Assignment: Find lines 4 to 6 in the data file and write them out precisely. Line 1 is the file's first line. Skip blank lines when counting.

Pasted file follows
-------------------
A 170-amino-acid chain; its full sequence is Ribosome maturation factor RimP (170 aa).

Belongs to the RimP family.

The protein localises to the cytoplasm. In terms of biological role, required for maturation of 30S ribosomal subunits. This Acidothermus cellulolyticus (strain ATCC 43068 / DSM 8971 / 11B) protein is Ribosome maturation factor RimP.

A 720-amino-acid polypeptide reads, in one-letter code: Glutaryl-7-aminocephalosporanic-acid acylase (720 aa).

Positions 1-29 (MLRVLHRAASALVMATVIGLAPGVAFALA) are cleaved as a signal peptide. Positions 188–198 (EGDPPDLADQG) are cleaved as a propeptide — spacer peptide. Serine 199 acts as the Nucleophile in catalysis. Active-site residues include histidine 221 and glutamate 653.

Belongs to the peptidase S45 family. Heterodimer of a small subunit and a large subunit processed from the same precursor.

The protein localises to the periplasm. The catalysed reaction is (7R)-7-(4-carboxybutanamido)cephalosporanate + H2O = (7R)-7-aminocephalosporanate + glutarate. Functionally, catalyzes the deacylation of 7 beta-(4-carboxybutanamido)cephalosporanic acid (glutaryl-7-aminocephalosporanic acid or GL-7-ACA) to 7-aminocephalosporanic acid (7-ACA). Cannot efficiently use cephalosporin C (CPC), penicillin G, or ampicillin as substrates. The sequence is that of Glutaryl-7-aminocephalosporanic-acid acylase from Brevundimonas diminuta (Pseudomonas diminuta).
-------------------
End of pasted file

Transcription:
A 720-amino-acid polypeptide reads, in one-letter code: Glutaryl-7-aminocephalosporanic-acid acylase (720 aa).

Positions 1-29 (MLRVLHRAASALVMATVIGLAPGVAFALA) are cleaved as a signal peptide. Positions 188–198 (EGDPPDLADQG) are cleaved as a propeptide — spacer peptide. Serine 199 acts as the Nucleophile in catalysis. Active-site residues include histidine 221 and glutamate 653.

Belongs to the peptidase S45 family. Heterodimer of a small subunit and a large subunit processed from the same precursor.